Carroll County Master Plan Update Nearly Finished

A February 20 Carroll County Times article reported that the Carroll County Planning Commission is finalizing its update to the County’s Master Plan.  The article noted that the County’s economic development staff also played a role in the development of the update.  Local comprehensive plans and the State’s PlanMaryland have highlighted the increased importance of incorporating economic development input into master plans.

The planning commission is scheduled to meet March 5 to receive one of the last and most controversial chapters of the plan — the future land uses for properties in Carroll. The land use maps in the chapter will show people what areas staff and property owners have recommended will be able to sustain growth, foster agricultural preservation and be developed for business, industrial and residential uses in the future.  …

Lynda Eisenberg, chief of the county’s Bureau of Comprehensive Planning, said during a planning commission meeting Tuesday that county staff has taken a very close look at all properties in Carroll and tried to determine the best future land uses.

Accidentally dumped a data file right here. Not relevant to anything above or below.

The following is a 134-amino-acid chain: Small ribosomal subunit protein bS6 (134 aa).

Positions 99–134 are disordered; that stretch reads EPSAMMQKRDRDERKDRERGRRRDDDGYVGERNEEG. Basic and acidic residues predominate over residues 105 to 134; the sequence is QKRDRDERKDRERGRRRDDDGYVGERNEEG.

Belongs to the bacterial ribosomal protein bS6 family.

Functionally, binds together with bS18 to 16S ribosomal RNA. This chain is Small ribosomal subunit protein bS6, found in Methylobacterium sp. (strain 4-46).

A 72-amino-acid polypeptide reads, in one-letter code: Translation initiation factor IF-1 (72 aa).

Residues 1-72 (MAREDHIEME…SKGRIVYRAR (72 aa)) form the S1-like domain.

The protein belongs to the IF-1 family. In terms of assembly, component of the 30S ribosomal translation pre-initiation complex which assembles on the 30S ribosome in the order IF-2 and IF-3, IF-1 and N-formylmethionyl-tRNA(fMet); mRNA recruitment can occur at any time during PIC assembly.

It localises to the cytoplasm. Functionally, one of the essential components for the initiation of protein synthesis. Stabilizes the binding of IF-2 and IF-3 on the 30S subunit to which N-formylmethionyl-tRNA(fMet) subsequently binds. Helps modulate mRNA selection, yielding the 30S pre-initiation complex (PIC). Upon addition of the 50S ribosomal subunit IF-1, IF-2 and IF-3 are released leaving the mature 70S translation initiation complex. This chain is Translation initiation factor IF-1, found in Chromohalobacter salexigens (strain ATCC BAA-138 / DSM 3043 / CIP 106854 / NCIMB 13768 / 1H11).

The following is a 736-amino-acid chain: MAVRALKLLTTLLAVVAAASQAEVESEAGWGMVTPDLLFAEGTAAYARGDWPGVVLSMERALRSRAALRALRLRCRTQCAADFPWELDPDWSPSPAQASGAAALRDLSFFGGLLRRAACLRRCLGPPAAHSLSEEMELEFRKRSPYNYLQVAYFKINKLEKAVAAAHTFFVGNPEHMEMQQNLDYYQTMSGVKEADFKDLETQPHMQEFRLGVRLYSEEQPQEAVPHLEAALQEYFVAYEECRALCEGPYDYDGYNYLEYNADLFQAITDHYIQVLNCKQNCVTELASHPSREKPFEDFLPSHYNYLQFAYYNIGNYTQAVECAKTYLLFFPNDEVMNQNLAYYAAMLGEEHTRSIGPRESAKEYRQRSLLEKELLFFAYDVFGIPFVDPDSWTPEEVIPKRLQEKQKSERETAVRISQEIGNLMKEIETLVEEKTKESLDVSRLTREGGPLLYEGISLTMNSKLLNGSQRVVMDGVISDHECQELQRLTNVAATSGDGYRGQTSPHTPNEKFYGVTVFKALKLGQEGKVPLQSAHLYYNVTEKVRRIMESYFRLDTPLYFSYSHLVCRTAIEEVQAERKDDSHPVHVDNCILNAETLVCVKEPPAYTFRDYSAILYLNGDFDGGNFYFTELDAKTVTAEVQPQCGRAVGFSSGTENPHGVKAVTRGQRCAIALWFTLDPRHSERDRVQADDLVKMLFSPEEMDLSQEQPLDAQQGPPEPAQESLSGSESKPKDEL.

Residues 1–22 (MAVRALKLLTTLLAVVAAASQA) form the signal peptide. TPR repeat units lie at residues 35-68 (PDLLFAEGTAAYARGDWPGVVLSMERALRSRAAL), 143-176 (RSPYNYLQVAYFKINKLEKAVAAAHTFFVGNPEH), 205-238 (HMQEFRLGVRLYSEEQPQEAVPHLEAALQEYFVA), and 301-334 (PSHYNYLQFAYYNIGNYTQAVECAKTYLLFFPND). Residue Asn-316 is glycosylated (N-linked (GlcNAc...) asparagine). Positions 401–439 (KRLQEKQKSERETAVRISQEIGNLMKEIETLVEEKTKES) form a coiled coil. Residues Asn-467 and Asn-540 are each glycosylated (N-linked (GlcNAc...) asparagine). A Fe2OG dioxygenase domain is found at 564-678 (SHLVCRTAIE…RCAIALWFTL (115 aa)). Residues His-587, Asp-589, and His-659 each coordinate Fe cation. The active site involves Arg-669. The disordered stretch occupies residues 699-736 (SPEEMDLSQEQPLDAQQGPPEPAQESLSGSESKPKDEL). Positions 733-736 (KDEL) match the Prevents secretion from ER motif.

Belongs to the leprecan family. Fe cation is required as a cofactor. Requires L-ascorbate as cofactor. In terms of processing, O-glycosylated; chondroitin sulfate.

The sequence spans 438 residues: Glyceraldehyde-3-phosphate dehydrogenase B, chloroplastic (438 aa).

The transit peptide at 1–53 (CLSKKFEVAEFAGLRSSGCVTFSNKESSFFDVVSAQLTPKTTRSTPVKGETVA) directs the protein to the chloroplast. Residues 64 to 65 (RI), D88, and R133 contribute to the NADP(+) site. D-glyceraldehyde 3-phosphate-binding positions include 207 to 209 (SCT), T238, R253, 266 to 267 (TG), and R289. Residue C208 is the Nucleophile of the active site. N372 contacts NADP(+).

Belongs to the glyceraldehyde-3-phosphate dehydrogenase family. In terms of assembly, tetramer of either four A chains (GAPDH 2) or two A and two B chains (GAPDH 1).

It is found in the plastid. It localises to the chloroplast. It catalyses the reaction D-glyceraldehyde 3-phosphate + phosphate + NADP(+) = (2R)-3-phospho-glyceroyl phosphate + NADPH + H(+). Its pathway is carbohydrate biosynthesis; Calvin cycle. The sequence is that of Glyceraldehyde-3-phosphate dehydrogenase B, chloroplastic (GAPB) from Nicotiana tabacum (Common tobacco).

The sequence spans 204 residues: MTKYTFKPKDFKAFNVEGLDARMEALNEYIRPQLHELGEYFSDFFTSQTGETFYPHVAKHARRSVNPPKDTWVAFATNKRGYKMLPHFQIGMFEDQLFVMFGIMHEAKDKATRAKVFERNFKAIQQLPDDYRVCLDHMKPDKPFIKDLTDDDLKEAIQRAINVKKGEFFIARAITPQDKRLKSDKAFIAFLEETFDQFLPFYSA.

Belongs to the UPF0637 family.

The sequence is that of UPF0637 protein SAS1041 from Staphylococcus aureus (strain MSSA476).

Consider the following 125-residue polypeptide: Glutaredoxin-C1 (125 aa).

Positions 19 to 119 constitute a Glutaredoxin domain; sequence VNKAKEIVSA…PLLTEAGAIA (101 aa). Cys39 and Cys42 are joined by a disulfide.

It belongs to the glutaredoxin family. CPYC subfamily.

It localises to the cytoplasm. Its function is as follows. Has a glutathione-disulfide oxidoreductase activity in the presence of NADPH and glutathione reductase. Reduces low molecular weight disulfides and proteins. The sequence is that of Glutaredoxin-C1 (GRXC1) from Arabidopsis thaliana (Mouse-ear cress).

“We’re trying to go meticulously throughout the county looking parcel by parcel to see, does this make sense moving forward, does this meet our goals and objectives for commercial, industrial, conservation, residential,” Eisenberg said.

Phil Hager, director of the county’s Department of Land Use, Planning and Development, said a lot of factors are weighed when a future land use map is developed. Planning staff look at each property and factor in components such as parcel size, water availability, distance from roadways and the results of a land suitability analysis.

Hager said Carroll’s Department of Economic Development worked with property owners to get their input and learn more about what the they planned to do with their properties in the future.

Working with the county’s economic development staff was also critical to determining what areas were capable of growth and development, Hager said.